Joseph Charles Fleming, Jr. a resident of Simsbury, for five and a half decades, passed away on December 31, 2018 at the age of 94, just a few hours shy of the New Year.
It had become holiday story-telling tradition for him to recount the Christmas he spent at the age of 19, in a South Pacific war zone where, at the time, he had wondered if he would see the New Year 1944 or birthday number 20. He openly marveled at each and every of the auspicious 74 birthdays and New Years that followed. He saw them as extraordinary gifts.
In 1964 Joe (as he liked to be called) moved to his beloved Simsbury with his wife Virginia Fleming, where, in a small white house at 6 Whitcomb Drive, they raised-over a period of over fifty years- 7 children and 2 of their grandchildren.
He is survived by his eldest son, Joseph C Fleming, III of Diamond Bar CA., a son James T Fleming, of Simsbury, his daughter Virginia (Ginger) Fleming-Little of Holland, MA. , son Matthew R. Fleming of Ivoryton, CT., a daughter, Elizabeth (Betsy) Fleming-Fisher of Costa Mesa, CA, and a son William Fleming, of Simsbury and Joseph’s grandson. Additionally he is survived, Scott Reed of Burlington, VT ( often referred to as the eighth child), and his granddaughter Julie Reed of Simsbury, CT (often referred to as the ninth child), whom was raised in that same family home, after the death of his daughter Kathleen.
Joe is furthermore survived by grandchildren: Chanelle, Joseph, Christopher, Aubrie, Michael, Andrew, Alexander, Courtney, Ryan, Mary, Amy, Paul, Thomas, Kathleen and great-grandchildren: David, Evy, Charlie, Caitlyn, Madison, Ethan and Angelo.
He was predeceased by Virginia his wife of 51 years, eldest child Kathleen Fleming- Reed, and one infant great-grandchild, Maya.
Joseph was born in New York City on September 23, 1924 to NYC policeman and first generation Italian-American. He spent his childhood with two brothers and sister in Brooklyn, where he attended both public and parochial schools and sang as a soprano and then eventually a tenor at St. Teresa’s Catholic Church.
When war broke out, he enlisted in the US Navy subsequently embarking for the South Pacific in July of 1943. During the war, Joseph served in the 88th Construction Battalion (Seabees), thus his SEABEE 88 license plates seen in Simsbury for decades. After serving in The Solomon Islands Campaign, Guadalcanal; Bougainville; Emirau; and Sterling Island in The Pacific Theater of WW II, he was providentially returned to The States for officer training and graduated class of 1947 from Holy Cross College in Worchester, MA. Joe continued his service in the US Navy reaching the rank of Ensign on the USS Schmidt in the North Atlantic until 1949.
With his bride and love of his life, Joseph eloped to California in 1950 where he continued his education at Northrup Aeronautical Institute in El Segundo CA and then returned to the East Coast after the birth of their first child. In the years that followed he worked at several companies, eventually settling at Combustion Engineering where he was employed from 1964 until his retirement in 1989.
It could be said that he was something of an enigma. Some knew him as a gifted artist because of his beautiful voice, some knew him as the master of all classic manly competences, some considered him a walking encyclopedia of American History, some knew him as a gentle lover of children, but all who had the honor of knowing him respected him for the strength and tenacity he demonstrated at all times up until his very last day. He was a measuring stick for all fathers.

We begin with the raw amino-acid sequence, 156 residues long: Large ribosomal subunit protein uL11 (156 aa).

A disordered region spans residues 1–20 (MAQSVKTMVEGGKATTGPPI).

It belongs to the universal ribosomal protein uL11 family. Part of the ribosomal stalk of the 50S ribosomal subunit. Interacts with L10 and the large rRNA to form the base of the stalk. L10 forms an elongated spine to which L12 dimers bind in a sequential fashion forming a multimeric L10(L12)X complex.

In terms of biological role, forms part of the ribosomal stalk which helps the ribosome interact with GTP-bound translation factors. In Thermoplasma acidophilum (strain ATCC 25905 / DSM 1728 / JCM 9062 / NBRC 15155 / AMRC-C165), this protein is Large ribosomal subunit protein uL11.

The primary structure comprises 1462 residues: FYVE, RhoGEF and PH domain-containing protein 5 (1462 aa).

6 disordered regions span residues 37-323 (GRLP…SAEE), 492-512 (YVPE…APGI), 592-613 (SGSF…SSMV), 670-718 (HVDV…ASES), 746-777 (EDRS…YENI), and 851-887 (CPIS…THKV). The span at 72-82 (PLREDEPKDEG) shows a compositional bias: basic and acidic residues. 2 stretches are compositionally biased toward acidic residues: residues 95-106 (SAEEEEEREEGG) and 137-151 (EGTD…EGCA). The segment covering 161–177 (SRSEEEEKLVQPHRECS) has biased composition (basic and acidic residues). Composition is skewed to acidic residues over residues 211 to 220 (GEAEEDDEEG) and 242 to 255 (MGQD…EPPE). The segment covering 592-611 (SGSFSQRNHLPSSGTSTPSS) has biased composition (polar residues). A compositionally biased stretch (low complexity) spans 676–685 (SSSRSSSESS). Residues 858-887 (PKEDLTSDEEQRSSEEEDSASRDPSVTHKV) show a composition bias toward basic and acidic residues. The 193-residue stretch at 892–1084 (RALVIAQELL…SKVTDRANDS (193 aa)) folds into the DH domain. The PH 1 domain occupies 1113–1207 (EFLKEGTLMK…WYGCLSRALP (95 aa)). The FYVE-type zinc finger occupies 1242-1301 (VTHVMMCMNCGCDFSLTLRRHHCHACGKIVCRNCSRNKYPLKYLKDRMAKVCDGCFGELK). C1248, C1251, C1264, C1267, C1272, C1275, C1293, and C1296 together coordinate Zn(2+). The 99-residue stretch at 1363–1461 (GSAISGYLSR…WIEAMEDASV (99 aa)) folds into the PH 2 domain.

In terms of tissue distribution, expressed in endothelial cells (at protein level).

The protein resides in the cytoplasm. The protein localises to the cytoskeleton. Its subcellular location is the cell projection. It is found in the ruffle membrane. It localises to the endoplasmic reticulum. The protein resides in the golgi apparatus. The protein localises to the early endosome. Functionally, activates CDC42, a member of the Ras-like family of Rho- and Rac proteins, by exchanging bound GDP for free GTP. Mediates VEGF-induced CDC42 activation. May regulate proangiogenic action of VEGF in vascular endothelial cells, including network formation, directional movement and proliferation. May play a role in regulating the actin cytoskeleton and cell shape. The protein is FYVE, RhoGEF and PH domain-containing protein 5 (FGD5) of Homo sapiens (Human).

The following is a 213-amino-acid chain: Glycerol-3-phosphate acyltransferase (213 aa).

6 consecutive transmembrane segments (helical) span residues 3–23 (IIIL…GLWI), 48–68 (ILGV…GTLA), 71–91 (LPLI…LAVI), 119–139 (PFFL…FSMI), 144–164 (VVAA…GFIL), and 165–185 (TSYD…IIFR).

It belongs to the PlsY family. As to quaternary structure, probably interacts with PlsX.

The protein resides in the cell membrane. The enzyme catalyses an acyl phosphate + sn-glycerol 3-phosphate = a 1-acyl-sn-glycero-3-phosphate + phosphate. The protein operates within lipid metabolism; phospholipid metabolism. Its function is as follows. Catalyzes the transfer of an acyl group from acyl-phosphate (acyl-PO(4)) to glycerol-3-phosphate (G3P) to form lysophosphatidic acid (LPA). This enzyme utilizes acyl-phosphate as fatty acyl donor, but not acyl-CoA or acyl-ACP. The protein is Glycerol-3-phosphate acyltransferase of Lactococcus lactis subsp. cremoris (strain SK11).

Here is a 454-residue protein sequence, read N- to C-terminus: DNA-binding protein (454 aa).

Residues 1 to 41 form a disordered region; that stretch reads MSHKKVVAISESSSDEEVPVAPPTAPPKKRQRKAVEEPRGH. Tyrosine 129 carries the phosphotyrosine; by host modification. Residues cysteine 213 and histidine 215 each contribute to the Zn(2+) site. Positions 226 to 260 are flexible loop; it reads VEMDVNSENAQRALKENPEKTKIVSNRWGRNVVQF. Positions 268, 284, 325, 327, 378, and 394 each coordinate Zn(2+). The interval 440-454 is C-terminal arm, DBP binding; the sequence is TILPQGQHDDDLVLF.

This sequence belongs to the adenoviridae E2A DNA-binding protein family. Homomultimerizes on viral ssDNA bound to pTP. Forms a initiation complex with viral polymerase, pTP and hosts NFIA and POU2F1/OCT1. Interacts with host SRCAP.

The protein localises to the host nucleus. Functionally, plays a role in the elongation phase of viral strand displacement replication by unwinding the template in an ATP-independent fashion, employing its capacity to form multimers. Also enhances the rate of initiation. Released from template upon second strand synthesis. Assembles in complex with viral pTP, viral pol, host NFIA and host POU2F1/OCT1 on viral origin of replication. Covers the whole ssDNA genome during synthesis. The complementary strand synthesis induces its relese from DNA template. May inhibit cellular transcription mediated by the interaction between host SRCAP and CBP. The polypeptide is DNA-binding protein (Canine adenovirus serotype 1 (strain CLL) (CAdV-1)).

Joseph was well known as a gifted tenor through his work with the St. Mary’s Choir and also as an actor/singer in many musical productions of the St. Mary’s Players and Simsbury Theater Group. His good looks and talent served him well in his best theatrical role as Lieutenant Cable in Roger’s and Hammerstein’s South Pacific. His musical talent was only one side of a multi-faceted man. Joseph was known as the go-to man in the neighborhood because of his vast knowledge and talent with all things mechanical. His garage on Whitcomb drive was a venerable consulting firm and hardware store for anyone in need of advice on everything from fruit tree pruning to carburetor repair, or any neighbor need of a tool, rare screw or bolt.
After the death of his beloved wife and while in retirement, Joseph spent his time working with the VFW in Simsbury where he served as Commander organizing many fundraisers. He was often seen for many years, selling red Poppies for the Veterans outside local markets and participating in the Annual Memorial Day parades on Hopmeadow Street. He was instrumental in the dedication of the Bataan Memorial Bridge in Simsbury, and the illumination of the American flag at the cemetery adjacent to Memorial Field, where will eternally rest. He did love this town and was much gladdened to spend his final days here.
He loved Italian food, making his famous mussel sauce, sailing his little boat Bluejay, bears and squirrels, and his family, but his greatest love was always his wife, Jinny.
Joseph was a humble and unpretentious man who embodied the attributes of the greatest generation: honor, fearlessness, independence in all things -much to the chagrin of those who disagreed with him. He was a Twain-like storyteller, and a man of the highest principles and ethics. Joseph C. Fleming was well loved and will be ineffably missed. In fact, we miss him already.
The family we receive friends on Sunday, January 6th from 3:00 PM to 6:00 PM at the Vincent Funeral Home, 880 Hopmeadow Street in Simsbury. Funeral will be 9:15 at the funeral home followed by procession to St. Mary’s Church for a 10:00 AM Mass. Burial will follow in Simsbury Cemetery. Please visit Joseph’s “Book of Memories” at www.vincentfuneralhome.com for online tributes.